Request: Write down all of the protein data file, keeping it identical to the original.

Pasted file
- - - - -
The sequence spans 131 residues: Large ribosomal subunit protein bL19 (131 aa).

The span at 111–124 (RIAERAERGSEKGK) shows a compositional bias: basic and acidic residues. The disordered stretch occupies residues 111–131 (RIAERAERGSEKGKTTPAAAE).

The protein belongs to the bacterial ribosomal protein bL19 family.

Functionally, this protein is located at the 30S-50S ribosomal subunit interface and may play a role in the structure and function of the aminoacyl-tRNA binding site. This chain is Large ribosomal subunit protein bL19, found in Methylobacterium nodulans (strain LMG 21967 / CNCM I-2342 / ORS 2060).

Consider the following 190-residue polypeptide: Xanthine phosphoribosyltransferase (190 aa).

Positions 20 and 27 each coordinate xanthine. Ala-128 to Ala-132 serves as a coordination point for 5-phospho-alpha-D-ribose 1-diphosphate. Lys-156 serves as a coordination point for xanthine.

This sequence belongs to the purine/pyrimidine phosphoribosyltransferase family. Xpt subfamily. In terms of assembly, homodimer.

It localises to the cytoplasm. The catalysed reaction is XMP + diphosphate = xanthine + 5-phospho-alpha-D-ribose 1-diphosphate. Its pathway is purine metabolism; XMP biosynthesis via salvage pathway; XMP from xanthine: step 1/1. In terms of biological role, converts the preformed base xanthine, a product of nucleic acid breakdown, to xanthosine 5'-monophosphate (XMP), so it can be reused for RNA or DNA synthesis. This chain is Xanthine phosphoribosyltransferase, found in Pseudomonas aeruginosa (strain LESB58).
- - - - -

The sequence spans 131 residues: Large ribosomal subunit protein bL19 (131 aa).

The span at 111–124 (RIAERAERGSEKGK) shows a compositional bias: basic and acidic residues. The disordered stretch occupies residues 111–131 (RIAERAERGSEKGKTTPAAAE).

The protein belongs to the bacterial ribosomal protein bL19 family.

Functionally, this protein is located at the 30S-50S ribosomal subunit interface and may play a role in the structure and function of the aminoacyl-tRNA binding site. This chain is Large ribosomal subunit protein bL19, found in Methylobacterium nodulans (strain LMG 21967 / CNCM I-2342 / ORS 2060).

Consider the following 190-residue polypeptide: Xanthine phosphoribosyltransferase (190 aa).

Positions 20 and 27 each coordinate xanthine. Ala-128 to Ala-132 serves as a coordination point for 5-phospho-alpha-D-ribose 1-diphosphate. Lys-156 serves as a coordination point for xanthine.

This sequence belongs to the purine/pyrimidine phosphoribosyltransferase family. Xpt subfamily. In terms of assembly, homodimer.

It localises to the cytoplasm. The catalysed reaction is XMP + diphosphate = xanthine + 5-phospho-alpha-D-ribose 1-diphosphate. Its pathway is purine metabolism; XMP biosynthesis via salvage pathway; XMP from xanthine: step 1/1. In terms of biological role, converts the preformed base xanthine, a product of nucleic acid breakdown, to xanthosine 5'-monophosphate (XMP), so it can be reused for RNA or DNA synthesis. This chain is Xanthine phosphoribosyltransferase, found in Pseudomonas aeruginosa (strain LESB58).